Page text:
“Make My Cot Where The Cot-cot-cotton Grows” – Harry Hudson’s Melody Men
“How Long Has This Been Going On?” – Harry Hudson’s Melody Men (composers: George & Ira Gershwin)
“Miss Annabelle Lee” – Harry Hudson’s Melody Men

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1936

Benny Goodman Trio — featuring the first vocal by vibraphonist/drummer Lionel Hampton

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1940

Django Reinhardt, Stéphane Grappeli and the Quintet du Hot Club de France recorded “Exactly Like You” twice in 1937,  in April and May, according to djangopedia.com. However, there is also the following recording by the QHCF under the title Pour Vous, dated 13 December 1940.

Django Reinhardt et le Quintette du Hot Club de France –
Hubert Rostaing (cl);
Alix Combelle (cl, ts & chimes);
Django Reinhardt (g solo);
Joseph Reinhardt (g);
Tony Rovira (b);
Pierre Fouad (dm)

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1943

Svend Asmussen

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1946

Martha Tilton with Carl Kresstette and  his Orchestra — recorded 16 October 1946 (unreleased)

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2008

Diana Krall – from the DVD Diana Krall: Live in Rio which was recorded in November 2008 during her tour in support of the Quiet Nights album.

From the allaboutjazz.com review by C. Michael Bailey:

Live In Rio…captures Krall and her long time band of bassist John Clayton, guitarist Anthony Wilson and drummer Jeff Hamilton, augmented by percussionist Paulinho DaCosta, performing at the Vivo Rio in Rio De Janeiro in November 2008. The performance was also supported by the Rio De Janeiro Orchestra under the direction of Ruria Duprat.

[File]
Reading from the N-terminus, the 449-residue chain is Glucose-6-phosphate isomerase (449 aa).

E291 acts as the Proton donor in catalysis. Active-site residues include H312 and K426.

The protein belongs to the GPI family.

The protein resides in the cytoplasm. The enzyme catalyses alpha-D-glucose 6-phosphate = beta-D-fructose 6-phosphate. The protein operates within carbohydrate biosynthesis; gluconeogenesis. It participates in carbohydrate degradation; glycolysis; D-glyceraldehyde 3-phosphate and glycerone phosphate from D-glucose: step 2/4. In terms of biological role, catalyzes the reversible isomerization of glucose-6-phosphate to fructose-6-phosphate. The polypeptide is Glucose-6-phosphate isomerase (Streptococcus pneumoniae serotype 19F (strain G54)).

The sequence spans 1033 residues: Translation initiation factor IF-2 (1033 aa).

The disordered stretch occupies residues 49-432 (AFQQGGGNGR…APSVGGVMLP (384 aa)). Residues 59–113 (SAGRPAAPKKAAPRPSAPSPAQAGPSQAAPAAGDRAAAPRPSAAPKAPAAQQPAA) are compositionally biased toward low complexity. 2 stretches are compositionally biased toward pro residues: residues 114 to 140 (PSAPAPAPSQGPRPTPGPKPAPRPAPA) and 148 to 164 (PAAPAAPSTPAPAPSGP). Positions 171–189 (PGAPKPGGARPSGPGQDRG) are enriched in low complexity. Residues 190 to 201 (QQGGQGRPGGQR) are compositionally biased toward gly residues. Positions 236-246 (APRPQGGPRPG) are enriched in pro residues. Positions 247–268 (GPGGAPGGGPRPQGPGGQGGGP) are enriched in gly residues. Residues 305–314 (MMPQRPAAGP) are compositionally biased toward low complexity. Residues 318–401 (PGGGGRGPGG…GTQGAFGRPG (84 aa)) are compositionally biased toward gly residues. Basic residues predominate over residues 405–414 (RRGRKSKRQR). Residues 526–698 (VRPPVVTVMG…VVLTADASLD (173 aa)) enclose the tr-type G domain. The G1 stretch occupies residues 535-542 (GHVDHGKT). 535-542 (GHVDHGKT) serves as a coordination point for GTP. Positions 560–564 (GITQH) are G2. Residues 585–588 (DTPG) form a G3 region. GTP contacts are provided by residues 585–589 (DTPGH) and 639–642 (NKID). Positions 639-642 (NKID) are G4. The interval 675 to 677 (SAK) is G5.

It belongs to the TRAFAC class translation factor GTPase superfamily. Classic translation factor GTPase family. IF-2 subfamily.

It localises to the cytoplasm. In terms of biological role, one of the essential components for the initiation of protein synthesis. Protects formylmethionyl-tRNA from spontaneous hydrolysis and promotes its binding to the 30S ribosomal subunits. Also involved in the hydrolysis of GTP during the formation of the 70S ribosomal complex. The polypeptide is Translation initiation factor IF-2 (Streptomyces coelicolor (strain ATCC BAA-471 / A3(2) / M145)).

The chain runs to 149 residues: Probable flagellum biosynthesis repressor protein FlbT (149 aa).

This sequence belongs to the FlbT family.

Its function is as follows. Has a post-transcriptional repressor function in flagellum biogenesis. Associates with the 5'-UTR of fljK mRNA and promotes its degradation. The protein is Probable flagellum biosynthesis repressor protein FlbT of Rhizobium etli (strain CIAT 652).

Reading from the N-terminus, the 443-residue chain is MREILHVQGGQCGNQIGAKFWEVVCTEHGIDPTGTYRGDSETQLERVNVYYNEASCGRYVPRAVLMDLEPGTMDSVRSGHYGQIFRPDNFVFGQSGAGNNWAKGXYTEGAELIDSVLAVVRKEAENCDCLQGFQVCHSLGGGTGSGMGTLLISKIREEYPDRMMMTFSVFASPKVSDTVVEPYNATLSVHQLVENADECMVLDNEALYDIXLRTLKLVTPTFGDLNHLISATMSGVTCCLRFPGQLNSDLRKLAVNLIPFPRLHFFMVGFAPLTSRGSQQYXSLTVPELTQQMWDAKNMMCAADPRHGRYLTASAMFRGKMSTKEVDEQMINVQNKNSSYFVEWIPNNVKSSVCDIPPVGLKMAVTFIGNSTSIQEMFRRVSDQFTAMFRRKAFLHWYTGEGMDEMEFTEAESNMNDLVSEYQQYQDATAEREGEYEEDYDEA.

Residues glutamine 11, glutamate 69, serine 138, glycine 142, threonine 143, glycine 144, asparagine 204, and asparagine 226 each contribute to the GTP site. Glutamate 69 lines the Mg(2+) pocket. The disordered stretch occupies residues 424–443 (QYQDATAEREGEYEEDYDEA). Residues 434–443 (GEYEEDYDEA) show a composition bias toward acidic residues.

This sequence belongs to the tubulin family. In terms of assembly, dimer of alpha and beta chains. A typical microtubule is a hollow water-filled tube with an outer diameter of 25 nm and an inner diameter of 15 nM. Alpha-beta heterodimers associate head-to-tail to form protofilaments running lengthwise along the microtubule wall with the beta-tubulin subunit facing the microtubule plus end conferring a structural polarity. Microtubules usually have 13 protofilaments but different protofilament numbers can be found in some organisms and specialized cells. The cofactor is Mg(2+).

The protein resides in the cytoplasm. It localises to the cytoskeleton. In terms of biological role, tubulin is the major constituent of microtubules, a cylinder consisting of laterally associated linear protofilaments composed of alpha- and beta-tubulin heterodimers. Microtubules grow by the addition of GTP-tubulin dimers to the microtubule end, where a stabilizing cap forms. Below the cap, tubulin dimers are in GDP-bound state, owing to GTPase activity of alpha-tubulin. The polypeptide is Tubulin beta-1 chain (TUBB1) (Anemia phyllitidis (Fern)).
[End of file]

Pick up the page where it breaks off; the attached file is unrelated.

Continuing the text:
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2 Comments (+add yours?)

  1. Robert Stewart
    Apr 05, 2010 @ 17:18:04

    What is “violation of terms of use” which you see whenever you try to hear Ruth Etting sing Exactly Like You? Can this video be reinstated? Did Annette Hanshaw record Exactly Like You?

    Reply

    • doc
      Apr 05, 2010 @ 21:01:09

      Hi Robert, That phrase indicates that the video has been disabled at youtube. The reason is usually a claim made by the owner or manager of the copyrights. Because all of the videos on this site, and I may have close to a thousand embedded by now, are borrowed from libraries rather than owned by me, this sort of issue occurs rather frequently. I’ve been meaning to spend some time saving all of the videos so that this won’t occur, but somehow I keep forgetting to do so. Perhaps because I presume it will be a long and tedious chore. In the meantime, checking for disabled videos probably should be something I do on a schedule. But I haven’t devised any such schedule yet; I typically check those pages which are getting the most traffic. Since the “top posts and pages” tend to change with some frequency, much of the site eventually gets maintained just following the visitors preferences.

      But it’s a big site and the likelihood is high that I will have a few disabled videos, more than a few I suppose. This page was posted in early January and might not have been checked for at least a month. Thanks for your message. This is a big help to me; but sorry to have disappointed you. I know from personal experience how frustrating it is to anticipate the enjoyment of a recording you’ve sought out, and then, having found it, to discover that it’s a dud. — Cheers, Jim

      Getting back to this recording. I’ve just looked for it in video libraries. Haven’t found a replacement. I don’t think Annette Hanshaw recorded the song. I will try to find another early version or two to post. — Jim

      Reply